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We are having problems with our CQWPs when deploying our site to another environment. So the original issue was, the ListGuids are different on each environment so the CQWP throws an error after deployment.

So our solution was to edit each CQWB using a ps1 script (PowerShell) using the $web.GetLimitedWebPartManager() method.

Now the problem is, since the WebPart is has the wrong list guid, it is in an error state and therefore shows up as an ErrorWebPart in the WebPart collection.

So the questions are:

  • Is there any way to get the underlying web part from the ErrorWebPart and update it
  • Is there any other automated way for us to edit web parts in a page

its a catch22. We cant update the webpart until its fixed but we cant fix the web part if we cant update it.


Now we have found out that the errorweb parts are caused by custom xsl files that we use. The problem is better described here:

Now what I want to do is spoof the http context so I can retrieve the CQWP or if that's not possible, get the underlying webpart that has been substituted by the errorwebpart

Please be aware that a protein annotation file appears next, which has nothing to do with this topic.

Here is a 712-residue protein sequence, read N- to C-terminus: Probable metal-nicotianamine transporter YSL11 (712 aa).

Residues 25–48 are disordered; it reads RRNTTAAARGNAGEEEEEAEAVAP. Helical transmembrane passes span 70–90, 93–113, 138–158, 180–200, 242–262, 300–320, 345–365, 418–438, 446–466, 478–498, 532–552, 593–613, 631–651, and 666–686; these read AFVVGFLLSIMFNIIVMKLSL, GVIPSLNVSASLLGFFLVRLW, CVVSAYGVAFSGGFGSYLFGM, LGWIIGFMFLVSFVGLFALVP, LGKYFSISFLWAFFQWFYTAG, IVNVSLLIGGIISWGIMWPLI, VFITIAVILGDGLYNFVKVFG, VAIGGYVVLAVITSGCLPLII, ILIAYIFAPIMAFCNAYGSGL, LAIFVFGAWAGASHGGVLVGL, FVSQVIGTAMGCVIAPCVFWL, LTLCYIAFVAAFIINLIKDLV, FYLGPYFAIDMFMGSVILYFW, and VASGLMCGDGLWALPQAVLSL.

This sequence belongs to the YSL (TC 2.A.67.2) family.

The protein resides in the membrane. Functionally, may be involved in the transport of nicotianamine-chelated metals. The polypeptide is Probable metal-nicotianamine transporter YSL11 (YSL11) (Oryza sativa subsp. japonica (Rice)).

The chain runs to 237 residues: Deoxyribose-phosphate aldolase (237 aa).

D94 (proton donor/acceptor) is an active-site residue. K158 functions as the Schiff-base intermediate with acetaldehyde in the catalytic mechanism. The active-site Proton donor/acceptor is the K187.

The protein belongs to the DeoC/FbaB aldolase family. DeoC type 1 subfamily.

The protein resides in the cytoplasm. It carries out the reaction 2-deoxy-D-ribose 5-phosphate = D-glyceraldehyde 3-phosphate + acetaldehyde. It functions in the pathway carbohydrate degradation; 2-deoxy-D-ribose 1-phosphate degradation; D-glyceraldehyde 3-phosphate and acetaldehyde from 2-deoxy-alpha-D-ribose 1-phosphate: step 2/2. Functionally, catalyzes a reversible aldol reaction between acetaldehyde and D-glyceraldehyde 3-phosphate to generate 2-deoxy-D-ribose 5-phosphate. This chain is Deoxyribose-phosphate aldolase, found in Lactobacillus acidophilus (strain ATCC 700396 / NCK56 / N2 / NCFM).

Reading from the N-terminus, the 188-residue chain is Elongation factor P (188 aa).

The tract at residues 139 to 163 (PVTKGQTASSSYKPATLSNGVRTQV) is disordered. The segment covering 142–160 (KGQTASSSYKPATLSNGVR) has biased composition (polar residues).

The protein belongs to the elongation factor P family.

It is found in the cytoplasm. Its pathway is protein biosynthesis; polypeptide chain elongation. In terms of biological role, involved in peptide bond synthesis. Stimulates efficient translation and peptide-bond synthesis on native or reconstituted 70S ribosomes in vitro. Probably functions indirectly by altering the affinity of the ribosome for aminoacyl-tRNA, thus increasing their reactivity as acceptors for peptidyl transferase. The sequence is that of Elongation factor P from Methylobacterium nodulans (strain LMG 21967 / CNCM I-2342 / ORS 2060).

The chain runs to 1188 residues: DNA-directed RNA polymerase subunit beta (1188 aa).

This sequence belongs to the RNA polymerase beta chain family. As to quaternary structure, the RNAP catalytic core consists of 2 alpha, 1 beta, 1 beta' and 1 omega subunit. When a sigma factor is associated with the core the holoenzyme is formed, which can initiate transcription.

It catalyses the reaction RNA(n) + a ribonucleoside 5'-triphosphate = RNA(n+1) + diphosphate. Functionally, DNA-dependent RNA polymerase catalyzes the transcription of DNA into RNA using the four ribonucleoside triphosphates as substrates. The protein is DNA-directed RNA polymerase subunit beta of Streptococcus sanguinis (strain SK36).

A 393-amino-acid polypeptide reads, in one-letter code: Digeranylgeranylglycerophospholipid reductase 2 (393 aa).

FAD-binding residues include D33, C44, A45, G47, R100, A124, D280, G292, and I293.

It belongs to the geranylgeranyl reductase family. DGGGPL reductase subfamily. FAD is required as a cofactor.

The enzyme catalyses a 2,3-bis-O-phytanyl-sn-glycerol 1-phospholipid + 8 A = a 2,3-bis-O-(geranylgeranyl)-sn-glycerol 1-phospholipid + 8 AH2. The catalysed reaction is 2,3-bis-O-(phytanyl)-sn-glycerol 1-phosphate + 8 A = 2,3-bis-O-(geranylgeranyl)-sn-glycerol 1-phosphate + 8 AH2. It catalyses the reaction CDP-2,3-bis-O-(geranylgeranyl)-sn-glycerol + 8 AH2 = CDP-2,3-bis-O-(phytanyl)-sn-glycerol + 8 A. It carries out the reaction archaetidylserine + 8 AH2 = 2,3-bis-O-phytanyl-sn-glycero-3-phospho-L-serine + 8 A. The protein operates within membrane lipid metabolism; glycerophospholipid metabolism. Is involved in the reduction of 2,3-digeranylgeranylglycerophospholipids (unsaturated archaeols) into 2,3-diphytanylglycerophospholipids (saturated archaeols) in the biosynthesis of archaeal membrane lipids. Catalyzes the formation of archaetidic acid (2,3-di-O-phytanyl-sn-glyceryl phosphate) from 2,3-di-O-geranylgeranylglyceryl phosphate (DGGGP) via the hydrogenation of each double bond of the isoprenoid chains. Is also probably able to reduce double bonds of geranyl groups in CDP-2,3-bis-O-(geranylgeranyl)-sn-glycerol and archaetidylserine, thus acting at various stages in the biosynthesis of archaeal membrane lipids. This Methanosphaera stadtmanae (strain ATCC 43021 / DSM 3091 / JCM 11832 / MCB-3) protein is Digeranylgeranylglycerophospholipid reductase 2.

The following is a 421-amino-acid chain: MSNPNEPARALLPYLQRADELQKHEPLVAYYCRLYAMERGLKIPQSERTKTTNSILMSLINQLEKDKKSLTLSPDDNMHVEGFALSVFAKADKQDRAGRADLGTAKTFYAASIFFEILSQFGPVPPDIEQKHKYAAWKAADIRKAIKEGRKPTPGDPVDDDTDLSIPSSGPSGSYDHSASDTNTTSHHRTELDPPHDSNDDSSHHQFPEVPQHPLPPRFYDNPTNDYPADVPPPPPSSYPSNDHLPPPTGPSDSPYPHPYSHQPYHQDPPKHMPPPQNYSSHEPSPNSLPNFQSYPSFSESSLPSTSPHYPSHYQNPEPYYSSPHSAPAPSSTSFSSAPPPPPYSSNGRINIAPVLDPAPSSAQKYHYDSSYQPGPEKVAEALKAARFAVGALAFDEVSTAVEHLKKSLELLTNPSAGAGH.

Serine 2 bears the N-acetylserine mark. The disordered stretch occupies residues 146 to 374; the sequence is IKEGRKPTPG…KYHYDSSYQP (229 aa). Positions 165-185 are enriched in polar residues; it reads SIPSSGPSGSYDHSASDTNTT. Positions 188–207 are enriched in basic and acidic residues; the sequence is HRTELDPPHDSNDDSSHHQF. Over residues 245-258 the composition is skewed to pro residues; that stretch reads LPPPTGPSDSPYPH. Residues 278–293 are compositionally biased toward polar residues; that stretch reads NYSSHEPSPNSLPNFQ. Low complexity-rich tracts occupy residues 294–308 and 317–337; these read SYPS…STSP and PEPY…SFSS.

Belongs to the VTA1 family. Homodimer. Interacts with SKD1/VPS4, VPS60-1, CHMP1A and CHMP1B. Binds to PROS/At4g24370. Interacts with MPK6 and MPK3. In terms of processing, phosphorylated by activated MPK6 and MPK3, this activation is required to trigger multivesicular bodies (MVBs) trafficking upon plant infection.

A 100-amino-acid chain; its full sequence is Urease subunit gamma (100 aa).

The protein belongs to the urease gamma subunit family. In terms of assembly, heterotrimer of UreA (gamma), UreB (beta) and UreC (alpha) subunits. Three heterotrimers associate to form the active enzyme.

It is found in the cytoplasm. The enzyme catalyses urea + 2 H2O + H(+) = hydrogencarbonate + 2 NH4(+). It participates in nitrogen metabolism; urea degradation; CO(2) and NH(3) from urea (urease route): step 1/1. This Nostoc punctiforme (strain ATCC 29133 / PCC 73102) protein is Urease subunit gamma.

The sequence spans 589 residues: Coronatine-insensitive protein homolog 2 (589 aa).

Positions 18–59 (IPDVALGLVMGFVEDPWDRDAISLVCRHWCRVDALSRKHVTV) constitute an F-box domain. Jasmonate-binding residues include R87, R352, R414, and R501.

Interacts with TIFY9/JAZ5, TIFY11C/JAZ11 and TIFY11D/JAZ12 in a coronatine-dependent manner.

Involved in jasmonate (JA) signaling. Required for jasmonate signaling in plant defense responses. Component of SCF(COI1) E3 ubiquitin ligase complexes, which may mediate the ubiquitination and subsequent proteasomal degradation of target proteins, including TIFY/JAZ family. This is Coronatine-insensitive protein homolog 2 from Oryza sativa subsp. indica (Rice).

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up vote 2 down vote accepted

I found to the solution to this problem. Well upon further research it seems like its not the list guid that's causing the cqwp to show up as an error web part. apparently its the custom xsl that we're using. The error is thrown when the web part tries to resolve the xsl template path using httpcontext.current (which is null in our case since it is not a standard web request). So I just spoofed the httpcontext and all went fine.

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I am having the same issue with PowerShell. It works in the PowerShell ISE, but gives me an ErrorWebPart when run from a normal command prompt. How did you spoof the HttpContext? – Kirk Liemohn Jul 9 '12 at 14:53
Found someone that described a pretty complete solution:… – Kirk Liemohn Jul 9 '12 at 18:55

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